If you find Revit Zone useful, you may wish to consider helping to support our running costs.


Doors: Creating your own Door Family: Part 6

Attention: open in a new window. PDFPrintE-mail

Please Note: If you're new to Revit, you may be interested in my "Beginner's Guide to Revit Architecture" 84 part video tutorial training course. The course is 100% free with no catches or exclusions. You don't even need to sign-up. Just enjoy the course and drop me line if you found it useful. The full course itinerary can be viewed here



Welcome to the sixth part in this series of articles in which we explain how to create your own Door Family using the Family Editor, in Revit Architecture. If you have missed the previous parts in this series, you may wish to start here.

If you have been following the series from the start, you will know that we have now completed the modelling part of the exercise. That is to say, we have created all the 3D geometry that is required to represent our door assembly- including the door handles.

To get the maximum value out of the time we have spent modelling this door, we can go ahead and easily create a number of pre-defined “Types”, all based on the same basic family. Needless to say, that is the focus of this particular article: Types.


If you don’t have the door family open in the Family Editor, go ahead and open it now.



And there it is: Magnificent!

So what is the purpose of creating Types? Well, quite simply it is so that we can use the same basic family to form different elements. When I say “different”, I actually mean that their parameters are different- The basic 3D geometry stays the same.

So for example, with our door family we may wish to set up several Types, each one having a different “opening width”. Or we may wish to set up different “Types” that contain various thicknesses of door leaf. Hopefully, you get the idea? (As always: If you’re not sure, ask!).


So let’s go ahead and start defining some Types. Click on the “Family Types” button, on the “Home” tab……..


Upon clicking the button, you are presented with the “Family Types” control panel…..

You will note that the “Name” box at the top of the panel is blank and greyed out- that is because there is currently no Types defined for this family. So go ahead and click “New” in the “Family Types” section on the right hand side of the panel. I’m going to call this Type “1010 X 2010mm” to represent a door that is “1010mm wide by 2010mm high.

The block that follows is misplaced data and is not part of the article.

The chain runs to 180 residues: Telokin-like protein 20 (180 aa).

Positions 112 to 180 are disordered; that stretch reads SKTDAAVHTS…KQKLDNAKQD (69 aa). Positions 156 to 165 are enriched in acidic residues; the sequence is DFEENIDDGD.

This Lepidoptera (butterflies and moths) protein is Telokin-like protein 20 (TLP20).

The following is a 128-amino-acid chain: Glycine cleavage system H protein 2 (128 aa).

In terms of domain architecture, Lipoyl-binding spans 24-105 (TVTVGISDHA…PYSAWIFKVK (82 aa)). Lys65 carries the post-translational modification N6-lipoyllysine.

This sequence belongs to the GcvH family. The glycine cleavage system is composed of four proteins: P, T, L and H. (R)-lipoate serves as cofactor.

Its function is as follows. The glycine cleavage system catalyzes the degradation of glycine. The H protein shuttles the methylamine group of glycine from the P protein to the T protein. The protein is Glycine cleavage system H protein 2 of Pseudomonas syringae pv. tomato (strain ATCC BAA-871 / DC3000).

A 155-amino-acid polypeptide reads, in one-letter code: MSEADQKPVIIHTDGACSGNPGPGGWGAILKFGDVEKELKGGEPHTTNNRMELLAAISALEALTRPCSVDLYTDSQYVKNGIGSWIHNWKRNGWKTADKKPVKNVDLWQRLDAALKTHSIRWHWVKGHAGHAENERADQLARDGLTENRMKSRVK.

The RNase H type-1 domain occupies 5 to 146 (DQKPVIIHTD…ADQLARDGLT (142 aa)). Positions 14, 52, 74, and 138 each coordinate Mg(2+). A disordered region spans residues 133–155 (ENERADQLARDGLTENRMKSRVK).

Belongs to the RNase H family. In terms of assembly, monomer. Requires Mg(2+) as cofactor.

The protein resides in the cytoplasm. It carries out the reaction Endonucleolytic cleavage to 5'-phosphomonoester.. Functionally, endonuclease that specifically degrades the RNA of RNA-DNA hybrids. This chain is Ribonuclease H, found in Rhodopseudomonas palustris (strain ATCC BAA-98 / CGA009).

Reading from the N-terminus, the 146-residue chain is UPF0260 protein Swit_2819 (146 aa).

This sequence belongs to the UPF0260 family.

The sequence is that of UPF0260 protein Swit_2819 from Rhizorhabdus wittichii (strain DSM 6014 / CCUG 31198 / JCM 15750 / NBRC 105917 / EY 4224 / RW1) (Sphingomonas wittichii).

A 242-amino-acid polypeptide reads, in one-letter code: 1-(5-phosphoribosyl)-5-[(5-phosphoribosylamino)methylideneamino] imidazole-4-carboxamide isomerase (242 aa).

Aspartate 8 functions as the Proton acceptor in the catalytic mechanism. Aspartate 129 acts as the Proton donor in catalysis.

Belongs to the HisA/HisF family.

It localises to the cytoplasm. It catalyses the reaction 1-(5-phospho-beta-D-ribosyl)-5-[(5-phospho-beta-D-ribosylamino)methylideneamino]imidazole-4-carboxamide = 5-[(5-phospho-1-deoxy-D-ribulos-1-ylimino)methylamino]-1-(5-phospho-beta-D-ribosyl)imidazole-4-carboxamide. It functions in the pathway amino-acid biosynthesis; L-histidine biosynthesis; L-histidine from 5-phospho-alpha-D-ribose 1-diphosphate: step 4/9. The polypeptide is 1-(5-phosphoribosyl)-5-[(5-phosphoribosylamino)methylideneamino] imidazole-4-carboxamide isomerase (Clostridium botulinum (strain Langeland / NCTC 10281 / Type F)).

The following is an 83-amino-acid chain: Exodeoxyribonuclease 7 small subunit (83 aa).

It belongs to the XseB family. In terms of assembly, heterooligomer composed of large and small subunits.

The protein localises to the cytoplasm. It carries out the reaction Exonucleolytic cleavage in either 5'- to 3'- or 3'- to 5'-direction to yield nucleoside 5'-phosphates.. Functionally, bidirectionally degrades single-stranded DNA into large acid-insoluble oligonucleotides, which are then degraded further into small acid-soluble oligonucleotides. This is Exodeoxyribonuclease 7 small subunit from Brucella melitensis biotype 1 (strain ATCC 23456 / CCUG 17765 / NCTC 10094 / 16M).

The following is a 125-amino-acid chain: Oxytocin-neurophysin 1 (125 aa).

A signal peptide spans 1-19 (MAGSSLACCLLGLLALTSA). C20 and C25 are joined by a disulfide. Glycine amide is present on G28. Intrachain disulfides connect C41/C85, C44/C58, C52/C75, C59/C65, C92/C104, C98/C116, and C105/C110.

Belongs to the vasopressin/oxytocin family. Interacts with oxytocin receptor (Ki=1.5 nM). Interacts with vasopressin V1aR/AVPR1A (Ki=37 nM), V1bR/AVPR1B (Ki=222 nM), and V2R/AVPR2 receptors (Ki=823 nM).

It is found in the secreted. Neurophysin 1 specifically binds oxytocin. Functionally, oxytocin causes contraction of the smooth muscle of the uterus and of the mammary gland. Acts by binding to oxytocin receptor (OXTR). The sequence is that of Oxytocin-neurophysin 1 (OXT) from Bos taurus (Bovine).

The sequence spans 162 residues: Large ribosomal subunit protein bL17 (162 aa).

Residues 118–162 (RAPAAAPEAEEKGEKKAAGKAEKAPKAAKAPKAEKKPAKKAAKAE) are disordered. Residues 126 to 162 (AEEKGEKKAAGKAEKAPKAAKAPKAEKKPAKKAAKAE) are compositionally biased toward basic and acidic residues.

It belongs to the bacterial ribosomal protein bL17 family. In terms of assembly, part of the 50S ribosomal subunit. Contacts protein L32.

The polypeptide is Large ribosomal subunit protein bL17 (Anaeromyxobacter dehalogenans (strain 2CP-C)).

Of course you can name your Types however you wish.

Once this Type is created, you can go ahead and change / set any of the Parameters to suit. So in my example, I am going to go ahead and set the Width and Height accordingly……

To create additional Types, all you do is repeat the above process and set different values to the parameters accordingly.

In the image above, you will see that I’ve created 3 three different Types for this door family. At this stage, it is a very good idea to “flex” your family. That is: Change the active “Type” from the drop-down list and check (visually) that the family has adjusted in the way that you expect. With our simple door family example, there is very little to go wrong. But you will appreciate that large, complex families with many parameters can sometimes behave in a totally unexpected manner, when you try flexing them. It’s much better to resolve the issues now (whilst you are creating the family) than when you need to use the family in a live Project environment.

When you are happy with the Types you have defined, go ahead and “Save” a copy of the family and then “Load” it in to a new Project file. Create a single length of wall and insert an instance of the door family into it……

Making sure that you have selected the door itself, take a look at its “Properties” panel. You will notice that the current “Type” is shown at the top of the panel and that by clicking on this, you get a drop-down list of the various “Types” that are available…..

Just before we finish, it is worth reiterating that Types can control a variety of parametric aspects of your family- not just dimensions. For example, you can create Types to control the materials within a family, or even the visibility of certain nested components within the family. Like most things in Revit, only you can decide on the trade-off between modelling time and the value that you will get out of it.

In the next (and final) article in the series, we will take a very quick look at all the key concepts we have covered to date- and how some of these can be used in other areas of Revit.


If you are new to Autodesk Revit Architecture and like my teaching style, you may be interested in my free comprehensive Online Beginners' Course. This is a complete FREE 84 part Course. Each Unit is presented as both a written article and a fully narrated video. This course covers all the fundamentals of the software and will give you the skills necessary to both model and detail your design. I go into a lot more detail than you'll find here at Revit Zone.

If you'd like to know more about this free Course (including a full breakdown of it's Itinerary),just click here for details.